Song Of Norway was a big MGM spectacular which needed dancers for seven months or so. It was something no one in their right mind would turn down. I just thought, ‘yeah this is what I want to be doing’. I suddenly realised I had to pull out.

Hermione Farthingale
David Bowie: Finding Fame, BBC

Bowie was reportedly devastated by the split.

Oh yeah, it broke my heart. She was doing this funny romp in Norway with bits of ballet in it and she was cast in that. I didn’t get over that for such a long time, it really broke me up.
David Bowie
David Bowie: Finding Fame, BBC

In the video for 2013’s ‘Where Are We Now?’, Bowie wore a t-shirt bearing the words “m/s Song of Norway“. This was an unambiguous reference to the 1970 film Song Of Norway, although the prefix “m/s” refers to the motor ship cruise liner with which the film shared a name. The song weighed heavy with nostalgia, although lyrically it focused on his time in 1970s Berlin rather than London at the end of the previous decade.

Curiously, although Bowie’s ‘Letter To Hermione’ was left unsent, the pair did continue to wrote to one another for some time after their split. Bowie belatedly came to realise that they could have resumed their relationship during this time.

I had not realised until about four weeks ago, going through some of my old papers, that after we broke up she had started writing to me again about two months, three months later, which was the most extraordinary thing. I’d sort of blanked it out of my mind, but obviously we could have gotten back together again, I realised, having read all these letters.
David Bowie, 2000
Golden Years – The David Bowie Story, BBC Radio

Farthingale spent six months filming Song Of Norway before moving briefly to America. Unable to obtain a work visa, she returned to Britain and worked for Welsh National Opera and continued to dance.

I think David expresses himself beautifully. But they weren’t written and handed to me , there wasn’t any ulterior motive. Obviously they strike into the heart. They’re wonderful, wonderful love songs, whoever they’re for… To me, that’s just the David I know. Who was very personal. These weren’t works of fiction, they were just heartfelt songs.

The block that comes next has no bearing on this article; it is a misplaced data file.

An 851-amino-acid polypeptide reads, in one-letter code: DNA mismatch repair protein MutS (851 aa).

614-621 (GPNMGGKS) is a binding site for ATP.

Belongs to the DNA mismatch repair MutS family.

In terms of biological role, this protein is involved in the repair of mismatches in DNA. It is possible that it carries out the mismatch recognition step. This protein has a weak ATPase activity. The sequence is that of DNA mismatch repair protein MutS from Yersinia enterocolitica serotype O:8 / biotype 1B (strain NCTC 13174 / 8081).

In 2002 Bowie claimed to have met Farthingale once again in the early 1970s.

I was totally unfaithful and couldn’t for the life of me keep it zipped. Bad move on my part, as I’m sure we would have lasted a good long time if I’d been a good boy. She, quite rightly, ran off with a dancer that she had met while filming. Then, I heard, she married an anthropologist and went to live in Borneo for a while, mapping out unknown rivers … We met up again after I had become Ziggy, but it was gone. We spent a night or two together but the spark had been extinguished.
David Bowie, 2002

Farthingale, however, later denied that such an encounter had taken place.

Complete bollocks! You can quote me on that if you want. I was married by then. In 1972 I went to New Guinea, and I got married in New Guinea.

All the books say I became a cartographer, and then they make wonderful claims that I’ve mapped all the rivers of South America – which I’ve become quite proud of, because actually you could hardly walk them in a lifetime, could you? Let alone map them. It’s just such a brilliant thing to do. But I’m afraid I didn’t. I’m not a cartographer.

Hermione Farthingale
The Complete David Bowie, Nicholas Pegg